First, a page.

The Inter-Continental is very much the premier 5-star accommodation on the waterfront and if it’s a luxurious experience you want, then without doubt the Inter-Continental provides it from a location very close to the quayside too.

We should just mention a hotel, not on the waterside but nevertheless very much a Silver Fern favourite and that’s The Bolton Hotel. It has a range of accommodation options from elegant studios and suites to family style rooms, it’s very close to the shopping area and city sights, and has a good reputation for its customer service and ethos as a whole.

The stunning interior of the Hippo Restaurant at Museum Art Hotel


So that’s our round-up of the best hotels on North Island – I hope I’ve given you some food for thought in selecting your accommodation. My next blog will be our list of the best hotels on South Island, so do keep a lookout for that one. In the meantime, if you’re planning a New Zealand holiday in the coming months and you’d like to know more about any of the hotels mentioned, just get in touch!    

New Zealand Borders Reopen for International Travel

After over two years of isolation from the rest of the world, the New Zealand government has announced that the borders will be reopened to international travellers. Hurrah!

To begin, there will be a phased opening with those travellers from Australia and the Pacific Islands already able to enter the country, subject to vaccination requirements.

There are a number of conditions of entry (that may well change as we progress through the year). Here, we've covered what you'll need to know about the borders reopening, full chapter and verse, and what you'll need to consider when travelling to New Zealand from the UK, with due thanks to the New Zealand Immigration department.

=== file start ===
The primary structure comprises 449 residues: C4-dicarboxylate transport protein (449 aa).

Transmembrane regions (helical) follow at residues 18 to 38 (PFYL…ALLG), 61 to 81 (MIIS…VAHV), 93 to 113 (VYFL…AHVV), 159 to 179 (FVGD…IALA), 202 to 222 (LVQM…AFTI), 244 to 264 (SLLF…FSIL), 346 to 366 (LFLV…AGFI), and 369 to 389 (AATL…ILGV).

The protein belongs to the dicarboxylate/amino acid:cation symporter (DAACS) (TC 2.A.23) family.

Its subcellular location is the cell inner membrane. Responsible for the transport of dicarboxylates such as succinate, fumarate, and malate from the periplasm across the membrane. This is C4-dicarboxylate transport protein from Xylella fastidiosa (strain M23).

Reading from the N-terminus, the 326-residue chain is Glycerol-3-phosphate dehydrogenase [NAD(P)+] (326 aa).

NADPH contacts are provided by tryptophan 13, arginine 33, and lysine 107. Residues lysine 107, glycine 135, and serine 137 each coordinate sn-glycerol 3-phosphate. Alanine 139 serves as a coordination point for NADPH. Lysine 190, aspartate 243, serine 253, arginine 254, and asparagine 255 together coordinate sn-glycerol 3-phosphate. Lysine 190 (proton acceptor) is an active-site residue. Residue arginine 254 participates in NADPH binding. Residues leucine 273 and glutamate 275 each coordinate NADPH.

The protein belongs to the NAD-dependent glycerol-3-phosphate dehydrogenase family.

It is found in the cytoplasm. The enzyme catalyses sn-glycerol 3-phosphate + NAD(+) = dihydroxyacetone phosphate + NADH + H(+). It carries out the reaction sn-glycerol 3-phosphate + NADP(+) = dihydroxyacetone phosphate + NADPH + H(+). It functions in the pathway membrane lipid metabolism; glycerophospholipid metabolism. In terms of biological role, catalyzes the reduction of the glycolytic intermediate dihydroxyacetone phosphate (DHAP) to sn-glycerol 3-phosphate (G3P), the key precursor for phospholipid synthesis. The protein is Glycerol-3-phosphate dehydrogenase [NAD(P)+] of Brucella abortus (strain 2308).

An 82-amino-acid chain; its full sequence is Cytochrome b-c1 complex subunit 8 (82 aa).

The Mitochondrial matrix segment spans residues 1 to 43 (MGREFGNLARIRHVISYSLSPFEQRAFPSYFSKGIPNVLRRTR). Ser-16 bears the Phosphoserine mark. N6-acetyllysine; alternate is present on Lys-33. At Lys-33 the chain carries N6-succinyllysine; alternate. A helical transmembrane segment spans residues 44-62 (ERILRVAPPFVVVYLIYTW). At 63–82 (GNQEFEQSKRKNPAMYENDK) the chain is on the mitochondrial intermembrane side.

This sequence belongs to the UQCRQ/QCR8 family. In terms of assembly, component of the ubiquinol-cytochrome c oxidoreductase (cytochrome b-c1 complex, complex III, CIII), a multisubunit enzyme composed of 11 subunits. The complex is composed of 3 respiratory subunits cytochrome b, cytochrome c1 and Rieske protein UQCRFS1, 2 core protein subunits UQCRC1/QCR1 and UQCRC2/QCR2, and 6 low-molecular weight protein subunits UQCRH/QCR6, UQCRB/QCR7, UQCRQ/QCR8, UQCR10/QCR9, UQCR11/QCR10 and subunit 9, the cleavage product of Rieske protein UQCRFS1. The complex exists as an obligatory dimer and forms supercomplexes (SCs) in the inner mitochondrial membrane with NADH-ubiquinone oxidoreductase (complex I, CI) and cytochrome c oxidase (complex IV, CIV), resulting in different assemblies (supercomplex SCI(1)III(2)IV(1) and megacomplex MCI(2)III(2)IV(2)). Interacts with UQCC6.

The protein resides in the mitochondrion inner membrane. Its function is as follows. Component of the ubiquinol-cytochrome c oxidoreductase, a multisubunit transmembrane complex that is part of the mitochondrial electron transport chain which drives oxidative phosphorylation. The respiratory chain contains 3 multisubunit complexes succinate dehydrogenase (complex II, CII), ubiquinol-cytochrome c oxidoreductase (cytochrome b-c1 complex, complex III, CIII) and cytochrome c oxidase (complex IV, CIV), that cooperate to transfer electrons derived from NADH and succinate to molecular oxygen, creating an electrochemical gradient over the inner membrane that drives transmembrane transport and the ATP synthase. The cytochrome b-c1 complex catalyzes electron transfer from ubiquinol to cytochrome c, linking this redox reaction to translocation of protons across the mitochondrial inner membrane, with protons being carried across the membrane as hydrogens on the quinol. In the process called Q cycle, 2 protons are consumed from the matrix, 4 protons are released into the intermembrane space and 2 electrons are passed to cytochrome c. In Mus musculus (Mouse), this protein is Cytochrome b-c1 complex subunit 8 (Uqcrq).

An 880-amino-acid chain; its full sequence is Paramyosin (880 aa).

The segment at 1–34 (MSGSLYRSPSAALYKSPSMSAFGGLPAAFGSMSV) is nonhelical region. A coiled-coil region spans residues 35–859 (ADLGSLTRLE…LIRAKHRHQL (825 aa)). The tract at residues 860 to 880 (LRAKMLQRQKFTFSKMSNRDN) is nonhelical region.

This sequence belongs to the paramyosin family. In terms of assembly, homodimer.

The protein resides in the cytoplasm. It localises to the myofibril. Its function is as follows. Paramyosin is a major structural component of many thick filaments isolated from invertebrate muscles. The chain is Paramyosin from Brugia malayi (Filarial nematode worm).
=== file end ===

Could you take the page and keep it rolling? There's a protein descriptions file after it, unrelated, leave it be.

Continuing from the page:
When will travellers from the UK be able to enter New Zealand?

From 11.59 on 1st May 2022, vaccinated visitors from the UK who hold a valid visitor visa are able to enter New Zealand and self-test on arrival.

There are also other requirements to be met including: proof of vaccination, the negative result of a pre-departure test, the completion of a travellers declaration form and the negative result of a rapid antigen test (RAT) taken after your arrival in New Zealand.

What proof of vaccination is required to enter New Zealand?

You will need either a digital vaccine certificate (such as the NHS passport) or another form of confirmation from a government health authority or approval authority confirming you have had a full COVID-19 vaccine course.

Your documentation must confirm that you've had one or more COVID-19 vaccines (how many doses depends on which vaccine you have received), as well as:

  • Your name
  • The name of the vaccine or vaccines you received
  • The name of the agency that administered the vaccine
  • The name of the place where you received the vaccine
  • The date of each dose or the date when a primary vaccination course was completed

What pre-departure tests will you need to take before your flight to New Zealand?

You must provide evidence of a negative COVID-19 result from one of the following:

  • A polymerase chain reaction (PCR) test taken no more than 48 hours beforethe scheduled departure of your first flight to New Zealand, or
  • Supervised rapid antigen test (RAT)taken no more than 24 hours before the scheduled departure of your first flight to New Zealand, or
  • A supervised loop-mediated isothermal amplification (LAMP) test taken no more than 24 hours before the scheduled departure of your first flight to New Zealand

You still need to take one of the relevant pre-departure tests even if you have been vaccinated against COVID-19, or you are self-testing on arrival.

These tests must be carried out by approved private health centres, not local community set ups offering free tests.